During the years we lived in Canada, my family became fond of Canadian Heritage Moments. These were sixty-second vignettes that depicted formative moments in Canadian history. One of my favorites has the intrepid French explorer Jacques Cartier arriving in the valley of the St. Lawrence River in the year 1534 and encountering a group of Iroquois.
“It’s not hard to make decisions when you know what your values are.” – Roy E. Disney
Values can sometimes seem like the stepchild of strategic planning. The guts of a strategic plan can include a results-oriented vision translated into specific objectives, measures and initiatives that will support it.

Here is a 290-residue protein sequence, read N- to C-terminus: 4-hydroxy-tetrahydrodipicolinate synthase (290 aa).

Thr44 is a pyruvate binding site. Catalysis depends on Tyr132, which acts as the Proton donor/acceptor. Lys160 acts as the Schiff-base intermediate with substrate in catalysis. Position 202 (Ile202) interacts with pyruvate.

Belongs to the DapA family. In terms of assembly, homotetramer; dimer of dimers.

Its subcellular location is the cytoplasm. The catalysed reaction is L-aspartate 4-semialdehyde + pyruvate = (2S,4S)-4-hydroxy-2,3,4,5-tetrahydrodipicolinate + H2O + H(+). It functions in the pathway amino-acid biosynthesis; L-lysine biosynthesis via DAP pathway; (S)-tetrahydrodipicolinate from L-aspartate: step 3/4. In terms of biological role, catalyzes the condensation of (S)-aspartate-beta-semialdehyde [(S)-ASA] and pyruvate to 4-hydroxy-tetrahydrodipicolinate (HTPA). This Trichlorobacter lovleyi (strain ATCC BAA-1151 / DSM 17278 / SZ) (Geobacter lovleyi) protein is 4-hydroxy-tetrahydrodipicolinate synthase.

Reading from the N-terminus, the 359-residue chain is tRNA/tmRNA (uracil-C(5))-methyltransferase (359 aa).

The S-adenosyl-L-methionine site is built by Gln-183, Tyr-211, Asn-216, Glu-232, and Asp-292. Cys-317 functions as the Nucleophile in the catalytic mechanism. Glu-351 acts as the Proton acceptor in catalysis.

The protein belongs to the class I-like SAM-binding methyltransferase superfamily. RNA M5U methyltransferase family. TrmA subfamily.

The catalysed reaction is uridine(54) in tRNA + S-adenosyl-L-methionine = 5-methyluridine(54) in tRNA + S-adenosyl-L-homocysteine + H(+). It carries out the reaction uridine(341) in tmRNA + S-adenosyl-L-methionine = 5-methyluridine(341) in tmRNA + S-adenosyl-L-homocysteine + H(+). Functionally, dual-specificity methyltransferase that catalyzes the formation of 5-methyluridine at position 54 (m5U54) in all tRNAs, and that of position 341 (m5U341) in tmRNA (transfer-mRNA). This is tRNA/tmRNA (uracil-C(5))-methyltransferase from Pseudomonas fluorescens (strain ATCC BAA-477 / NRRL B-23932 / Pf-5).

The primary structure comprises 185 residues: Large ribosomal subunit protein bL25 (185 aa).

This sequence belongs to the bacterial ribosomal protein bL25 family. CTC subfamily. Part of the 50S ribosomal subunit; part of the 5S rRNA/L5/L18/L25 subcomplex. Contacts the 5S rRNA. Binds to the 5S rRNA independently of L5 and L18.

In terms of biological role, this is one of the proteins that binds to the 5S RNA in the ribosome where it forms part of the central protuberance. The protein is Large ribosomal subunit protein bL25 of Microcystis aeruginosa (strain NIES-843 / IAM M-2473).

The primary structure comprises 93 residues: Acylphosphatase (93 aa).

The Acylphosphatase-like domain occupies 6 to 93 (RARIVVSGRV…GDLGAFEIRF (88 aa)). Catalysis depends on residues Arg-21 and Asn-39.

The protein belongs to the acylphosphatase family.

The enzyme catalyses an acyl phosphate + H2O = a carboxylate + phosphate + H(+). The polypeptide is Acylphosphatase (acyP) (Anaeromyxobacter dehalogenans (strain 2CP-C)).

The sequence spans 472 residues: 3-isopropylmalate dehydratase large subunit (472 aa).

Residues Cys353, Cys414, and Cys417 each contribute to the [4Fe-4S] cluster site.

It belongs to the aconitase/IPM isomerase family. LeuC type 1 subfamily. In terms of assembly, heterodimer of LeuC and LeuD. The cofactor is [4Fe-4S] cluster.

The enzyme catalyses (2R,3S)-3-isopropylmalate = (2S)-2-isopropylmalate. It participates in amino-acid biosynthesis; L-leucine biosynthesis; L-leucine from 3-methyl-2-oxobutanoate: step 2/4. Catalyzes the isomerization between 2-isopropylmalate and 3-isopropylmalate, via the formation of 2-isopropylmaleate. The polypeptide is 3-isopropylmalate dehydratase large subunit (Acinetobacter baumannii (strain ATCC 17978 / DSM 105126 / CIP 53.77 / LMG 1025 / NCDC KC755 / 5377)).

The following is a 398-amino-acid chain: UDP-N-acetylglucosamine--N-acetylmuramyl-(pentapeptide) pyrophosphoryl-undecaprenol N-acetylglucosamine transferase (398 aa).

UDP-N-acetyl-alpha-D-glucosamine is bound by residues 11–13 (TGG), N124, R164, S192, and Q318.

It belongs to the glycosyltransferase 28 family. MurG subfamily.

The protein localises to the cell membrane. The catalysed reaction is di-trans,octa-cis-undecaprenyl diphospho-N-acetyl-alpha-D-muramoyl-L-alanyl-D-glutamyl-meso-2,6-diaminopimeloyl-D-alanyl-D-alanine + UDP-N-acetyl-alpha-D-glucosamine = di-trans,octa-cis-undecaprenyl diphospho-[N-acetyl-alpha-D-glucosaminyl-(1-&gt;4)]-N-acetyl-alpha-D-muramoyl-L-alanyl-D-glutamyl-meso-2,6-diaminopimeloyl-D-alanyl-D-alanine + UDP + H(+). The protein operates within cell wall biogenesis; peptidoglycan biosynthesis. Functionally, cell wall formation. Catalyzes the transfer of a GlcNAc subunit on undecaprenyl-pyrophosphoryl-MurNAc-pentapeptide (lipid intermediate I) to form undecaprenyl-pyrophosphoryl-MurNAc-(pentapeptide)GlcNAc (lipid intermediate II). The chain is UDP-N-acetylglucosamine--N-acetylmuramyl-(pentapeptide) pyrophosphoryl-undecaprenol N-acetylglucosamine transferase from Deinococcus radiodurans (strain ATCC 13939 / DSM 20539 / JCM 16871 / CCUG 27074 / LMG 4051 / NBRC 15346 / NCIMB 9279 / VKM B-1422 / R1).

A few years ago I was facilitating a post-merger integration process for an expanding publicly-traded utility company that had bought a smaller, rural utility in order to expand its territory. The parent company had a balanced scorecard, and we created an aligned scorecard for the smaller company.
A few months ago, we got a call from a company asking for help with their balanced scorecard – something that happens every day. What was surprising was that the company was one that was a former winner of the Balanced Scorecard Hall of Fame, and one that I had worked with years before.
Years ago, I worked for a Big 5 consulting firm and did a lot of strategic planning projects. In one case I remember we facilitated four three-day workshops with the top 25 executives in a government-owned power generation company in Canada. We went through a pretty typical strategy formulation process, talking about strengths and weakness, opportunities and threats,...